Madeleine Davies

‘Why do you cringe?’ – challenges from the Christians of the Middle East

In Uncategorized on March 1, 2015 at 10:12 pm

Part of my job is to report on the lives of Christians abroad. I’ve interviewed a Pakistani husband battling to save his wife, sentenced to death for blasphemy. I’ve heard an Iranian mother explain to our own MPs how she lost access to her 2-year-old child after her conversion. It’s partly as a result of these encounters that I find any suggestion that Christians face persecution in Britain offensive.

Since I started work at the Church Times, three years ago, the message from one particular part of the world has been consistent. In the lands where the Christian faith has some of its deepest roots, where worshipping communities can be traced back to the first century AD, extinction is forecast.

In Iraq, where Christians numbered up to 1.4 million in 1987, just 400,000 remained in 2013. Since then, as Islamic State has gained territory, the exodus has continued. Mosul, a city which had up to 60,000 Christians ten years ago, is now empty of Christians.

Christians made up to 30 per cent of Syria’s population in the 1920s. Today they constitute just 8 per cent. Tens of thousands have fled the cities of Aleppo and Homs. In the latter the number has plummeted from 160,000 down to 1000.

Since the fall of President Mubarak in February 2011, 200,000 Christians have left Egypt, after a surge in attacks in which Christian women were abducted and raped. In the space of a few days in August 2013 dozens of churches were torched.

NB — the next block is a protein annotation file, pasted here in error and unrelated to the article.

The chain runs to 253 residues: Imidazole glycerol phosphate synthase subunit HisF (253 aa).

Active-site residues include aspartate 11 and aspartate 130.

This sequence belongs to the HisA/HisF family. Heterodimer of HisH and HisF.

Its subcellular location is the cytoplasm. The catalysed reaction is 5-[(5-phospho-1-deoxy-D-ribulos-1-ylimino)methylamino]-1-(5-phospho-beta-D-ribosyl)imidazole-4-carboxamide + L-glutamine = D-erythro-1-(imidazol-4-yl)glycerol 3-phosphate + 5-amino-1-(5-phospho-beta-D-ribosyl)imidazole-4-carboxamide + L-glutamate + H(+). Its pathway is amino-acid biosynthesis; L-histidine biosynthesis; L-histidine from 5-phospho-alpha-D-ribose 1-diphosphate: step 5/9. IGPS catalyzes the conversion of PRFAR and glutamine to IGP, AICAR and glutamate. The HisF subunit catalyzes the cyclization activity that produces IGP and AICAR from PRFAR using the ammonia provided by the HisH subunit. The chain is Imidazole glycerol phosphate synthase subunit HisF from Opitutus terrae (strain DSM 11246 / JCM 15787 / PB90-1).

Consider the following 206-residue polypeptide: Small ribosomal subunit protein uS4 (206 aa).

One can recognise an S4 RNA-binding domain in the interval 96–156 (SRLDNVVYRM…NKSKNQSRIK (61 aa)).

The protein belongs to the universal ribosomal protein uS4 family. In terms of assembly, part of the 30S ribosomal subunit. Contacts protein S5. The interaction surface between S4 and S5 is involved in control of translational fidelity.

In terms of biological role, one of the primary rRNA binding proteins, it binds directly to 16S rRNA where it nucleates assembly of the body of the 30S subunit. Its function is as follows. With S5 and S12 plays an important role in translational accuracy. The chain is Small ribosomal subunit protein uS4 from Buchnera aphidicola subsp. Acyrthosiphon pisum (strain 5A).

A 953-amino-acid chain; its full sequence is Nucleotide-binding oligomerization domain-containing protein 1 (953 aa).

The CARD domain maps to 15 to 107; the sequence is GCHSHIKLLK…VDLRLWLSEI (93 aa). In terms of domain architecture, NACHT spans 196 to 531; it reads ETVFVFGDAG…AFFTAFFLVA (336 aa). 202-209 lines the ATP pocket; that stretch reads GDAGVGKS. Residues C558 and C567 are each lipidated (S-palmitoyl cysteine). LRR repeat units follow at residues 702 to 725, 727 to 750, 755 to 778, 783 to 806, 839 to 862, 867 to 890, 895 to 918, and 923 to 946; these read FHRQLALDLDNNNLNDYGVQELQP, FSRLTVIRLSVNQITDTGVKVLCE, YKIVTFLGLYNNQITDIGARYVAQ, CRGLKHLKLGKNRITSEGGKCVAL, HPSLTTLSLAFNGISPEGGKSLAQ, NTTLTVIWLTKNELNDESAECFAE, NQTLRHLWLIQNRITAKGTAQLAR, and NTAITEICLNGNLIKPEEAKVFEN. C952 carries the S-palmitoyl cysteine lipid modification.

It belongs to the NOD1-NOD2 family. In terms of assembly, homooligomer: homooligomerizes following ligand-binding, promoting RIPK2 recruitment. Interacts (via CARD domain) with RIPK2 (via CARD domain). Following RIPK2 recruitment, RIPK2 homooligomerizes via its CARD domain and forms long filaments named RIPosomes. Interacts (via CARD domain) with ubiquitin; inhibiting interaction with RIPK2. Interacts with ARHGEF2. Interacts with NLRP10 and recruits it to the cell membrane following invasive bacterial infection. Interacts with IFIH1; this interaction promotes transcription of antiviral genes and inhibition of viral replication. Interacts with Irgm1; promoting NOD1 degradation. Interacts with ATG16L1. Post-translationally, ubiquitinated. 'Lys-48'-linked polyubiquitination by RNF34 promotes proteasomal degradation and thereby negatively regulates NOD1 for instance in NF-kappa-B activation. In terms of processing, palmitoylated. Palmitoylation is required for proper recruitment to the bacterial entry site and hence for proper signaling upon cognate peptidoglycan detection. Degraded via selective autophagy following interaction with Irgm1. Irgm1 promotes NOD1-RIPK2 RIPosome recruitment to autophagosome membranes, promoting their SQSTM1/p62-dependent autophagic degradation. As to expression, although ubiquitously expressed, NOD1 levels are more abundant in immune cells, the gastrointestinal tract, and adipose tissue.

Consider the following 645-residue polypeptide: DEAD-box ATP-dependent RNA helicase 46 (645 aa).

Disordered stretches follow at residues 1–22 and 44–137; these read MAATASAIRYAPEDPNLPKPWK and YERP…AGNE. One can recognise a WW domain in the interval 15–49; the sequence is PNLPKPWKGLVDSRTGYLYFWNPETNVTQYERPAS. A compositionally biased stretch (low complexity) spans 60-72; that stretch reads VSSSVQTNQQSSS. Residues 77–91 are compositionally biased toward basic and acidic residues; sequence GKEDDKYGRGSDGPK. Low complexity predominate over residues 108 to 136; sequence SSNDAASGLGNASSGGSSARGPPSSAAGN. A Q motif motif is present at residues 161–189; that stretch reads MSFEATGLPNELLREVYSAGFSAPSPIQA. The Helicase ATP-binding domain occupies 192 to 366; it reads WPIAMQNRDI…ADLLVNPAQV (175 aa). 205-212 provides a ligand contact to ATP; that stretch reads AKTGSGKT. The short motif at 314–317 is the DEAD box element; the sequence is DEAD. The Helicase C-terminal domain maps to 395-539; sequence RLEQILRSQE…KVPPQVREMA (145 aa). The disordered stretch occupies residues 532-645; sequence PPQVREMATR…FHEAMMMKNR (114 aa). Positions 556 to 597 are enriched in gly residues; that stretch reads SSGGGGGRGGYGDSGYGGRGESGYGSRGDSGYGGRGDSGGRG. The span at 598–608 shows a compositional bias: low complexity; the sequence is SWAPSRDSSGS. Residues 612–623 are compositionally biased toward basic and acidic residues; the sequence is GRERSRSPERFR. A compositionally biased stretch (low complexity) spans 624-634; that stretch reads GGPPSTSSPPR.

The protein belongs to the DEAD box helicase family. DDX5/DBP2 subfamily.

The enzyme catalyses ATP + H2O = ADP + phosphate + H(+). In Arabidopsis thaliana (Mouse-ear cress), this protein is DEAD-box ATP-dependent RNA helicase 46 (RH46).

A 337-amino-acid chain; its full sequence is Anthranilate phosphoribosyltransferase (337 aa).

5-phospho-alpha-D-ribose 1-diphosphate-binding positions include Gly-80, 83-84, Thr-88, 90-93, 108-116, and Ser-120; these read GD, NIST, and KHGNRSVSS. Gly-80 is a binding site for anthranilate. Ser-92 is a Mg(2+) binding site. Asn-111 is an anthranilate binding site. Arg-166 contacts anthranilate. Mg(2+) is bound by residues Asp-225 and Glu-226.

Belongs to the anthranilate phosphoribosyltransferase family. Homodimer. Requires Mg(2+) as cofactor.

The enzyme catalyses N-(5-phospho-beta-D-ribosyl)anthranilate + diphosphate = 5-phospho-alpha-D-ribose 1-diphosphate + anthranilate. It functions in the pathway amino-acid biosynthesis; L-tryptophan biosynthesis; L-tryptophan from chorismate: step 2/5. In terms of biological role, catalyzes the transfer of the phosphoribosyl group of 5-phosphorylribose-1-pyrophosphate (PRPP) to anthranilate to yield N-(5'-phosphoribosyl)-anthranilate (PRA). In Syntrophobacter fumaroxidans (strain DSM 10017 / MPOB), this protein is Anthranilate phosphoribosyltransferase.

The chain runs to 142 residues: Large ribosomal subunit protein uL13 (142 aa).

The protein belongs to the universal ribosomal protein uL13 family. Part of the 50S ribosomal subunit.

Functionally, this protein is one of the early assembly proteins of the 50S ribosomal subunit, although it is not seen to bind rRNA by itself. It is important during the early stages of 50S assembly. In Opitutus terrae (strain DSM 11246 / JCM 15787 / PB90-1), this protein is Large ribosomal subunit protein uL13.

The situation is desperate.

This month I sat up in the press gallery as the Archbishop of Erbil, the Rt Revd Bashar Warda, begged for help.

“We are now facing the extinction of Christianity as a religion and as a culture from Mesopotamia,” he said. “It is difficult to have to plead or beg for the help of the Church, the EU, the United States, Canada, to act now in such a way that there is opportunity for a Christian nucleus to remain and thrive in Iraq.”

He was asking for prayers. And for humanitarian aid. But earlier that week he had made headlines by requesting explicitly military intervention, and specifically the deployment of Western ground troops.

“As a Catholic I find it hard to say, but I want military action, there is no other way now.”

My instinct is to add my voice to this call.

Both the Pope, and the Archbishop of Canterbury have invoked the doctrine of a Just War.

But at a conference on Christians in the Middle East in London yesterday, the diversity of opinion among those being discussed was made abundantly apparent.

Here are six points that I took away

  1. Christians want what is happening to be acknowledged

Whether or not they seek our military intervention, Christians want what is happening to them to be recognised.

Dr Mariz Tadros, an Egyptian academic, believes that people “cringe at the idea of talking about Christians of the Middle East facing an existential crisis”.

She is tired of reports that shy away from making explicit what she believes is incontrovertible: “We have to say that when they are targeted it is because they are Christians.”

Is this linked to guilt about the colonial era? she wonders.

Her point is not to suggest that Christians are the only victims of the onslaught of sectarian violence sweeping the Middle East, or to suggest that what is occurring is a war between Christians and Muslims, but to challenge those who deny the particularity of attacks on Christians, to expose the “negation of religious identity”.